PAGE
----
Your source for CHS news


Your source for CHS news


Your source for CHS news


AI image generators exploit artists and threaten representation in art


ChatGPT, an AI chatbot program capable of writing in the human voice, is at the center of controversy concerning the ethics of AI, but another system should also be under scrutiny. Dall-E2 utilizes the same technology to generate artwork from written descriptions and shares commonalities with ChatGPT, including its developer. 

Similar programs such as Midjourney, Stable Diffusion and and DreamUp learn by utilizing the dataset Laion-5B which provides access to more than 5 million images with captions, all taken from the internet. The new technology mimics the style of human artists through studying their artwork, which is easy to do through their datasets. 

Michael Butterick, an attorney representing three artists in a lawsuit against AI image generators, told The New Yorker that the issue stemmed from “the three C’s.” Dall-E2 is a problem because of its lack of consent, compensation and credit to the artists that it relies on. 

Alarmingly, anything and everything can be included in the datasets even without express permission. A site called Have I Been Trained, a recently-invented way to search Laion-5B, found an artist’s medical before-and-after pictures in the collection. While it’s impossible to know how medical imaging made it into Laion-5B, it proves that people have little control over what is included. In more mild cases, artists’ work is taken advantage of without their knowledge and/or approval. 

What’s more, AI researchers found that art created by this technology is likely to reinforce gender and racial stereotypes as well as predominantly depict white people in its images. This is in part due to a lack of diversity in data sets which heavily pull from Western art as it monopolizes the fine art world. According to an article by Vox, prompts that included male-dominated jobs garnered results that almost exclusively portrayed men in these roles and vice-versa. For example, Dall-E2 largely presented white men when asked for pictures of lawyers and Asian women when asked for flight attendants. AI artwork could very well bring society backward and harm representation in artwork.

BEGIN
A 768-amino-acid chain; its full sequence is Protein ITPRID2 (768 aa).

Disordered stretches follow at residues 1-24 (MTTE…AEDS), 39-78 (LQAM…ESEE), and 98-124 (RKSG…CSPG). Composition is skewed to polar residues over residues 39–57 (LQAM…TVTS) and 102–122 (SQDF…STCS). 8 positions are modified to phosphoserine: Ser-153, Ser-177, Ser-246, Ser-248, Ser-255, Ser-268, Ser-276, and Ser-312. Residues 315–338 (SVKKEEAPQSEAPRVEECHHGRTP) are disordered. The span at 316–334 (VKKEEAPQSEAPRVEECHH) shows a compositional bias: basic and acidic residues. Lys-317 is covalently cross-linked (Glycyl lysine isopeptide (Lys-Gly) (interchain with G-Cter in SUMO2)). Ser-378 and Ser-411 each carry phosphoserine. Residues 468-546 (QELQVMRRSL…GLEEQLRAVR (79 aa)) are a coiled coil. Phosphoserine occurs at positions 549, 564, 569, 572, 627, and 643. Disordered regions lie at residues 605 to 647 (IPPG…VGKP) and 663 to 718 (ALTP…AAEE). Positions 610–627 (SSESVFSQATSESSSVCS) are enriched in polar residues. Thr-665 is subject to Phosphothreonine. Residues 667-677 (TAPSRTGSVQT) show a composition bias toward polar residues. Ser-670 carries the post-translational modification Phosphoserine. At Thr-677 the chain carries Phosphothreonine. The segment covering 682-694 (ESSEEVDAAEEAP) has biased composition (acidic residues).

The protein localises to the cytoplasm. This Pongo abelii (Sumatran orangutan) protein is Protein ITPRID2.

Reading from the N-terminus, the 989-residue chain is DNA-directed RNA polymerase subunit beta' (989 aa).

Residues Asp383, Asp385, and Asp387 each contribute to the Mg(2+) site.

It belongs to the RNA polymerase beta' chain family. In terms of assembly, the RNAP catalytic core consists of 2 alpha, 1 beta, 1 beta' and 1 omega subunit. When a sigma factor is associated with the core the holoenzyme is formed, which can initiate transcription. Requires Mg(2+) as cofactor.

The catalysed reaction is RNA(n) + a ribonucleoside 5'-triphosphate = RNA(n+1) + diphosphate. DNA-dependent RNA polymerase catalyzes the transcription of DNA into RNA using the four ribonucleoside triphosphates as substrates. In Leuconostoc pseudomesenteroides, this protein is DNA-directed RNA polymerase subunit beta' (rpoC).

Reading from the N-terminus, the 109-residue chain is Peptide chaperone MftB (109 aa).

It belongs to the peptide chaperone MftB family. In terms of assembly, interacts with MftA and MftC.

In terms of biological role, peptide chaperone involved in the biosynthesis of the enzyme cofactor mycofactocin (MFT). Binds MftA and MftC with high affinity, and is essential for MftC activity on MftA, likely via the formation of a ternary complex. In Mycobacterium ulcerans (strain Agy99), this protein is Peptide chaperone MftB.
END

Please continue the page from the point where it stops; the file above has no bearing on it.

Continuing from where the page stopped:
Dall-E2 is free to users as long as they stay under the allotted 50 prompts in the first month and 15 for subsequent months. However, if an account goes over that threshold, 115 prompts cost $15 and are usable for up to 12 months, a method known as a freemium model. It’s important to note that Dall-E2 is the only player generating income from any profits, even though its business is dependent on artists. Artists are unknowingly training a competitor that charges much less and is much faster and offers no reimbursement while threatening their sales.

Finally, Dall-E2 users are unaware of the artists the program is imitating and many can end up assuming the system is unassisted or only pulling from household names, such as Picasso and Van Gogh. The inner workings of AI imagery programs aren’t common knowledge and misconceptions only further erase artists’ contributions. 

Dall-E2 and technologies similar to it should incorporate procedures that protect the privacy of artists and the overall population as well as pull from datasets with more diversity. Last but not least, a form of reference would be incredibly helpful to artists so AI imagery users can have access to the people AI has emulated. Doing so will promote safety online and the business of artists who are in danger of losing their business to AI.

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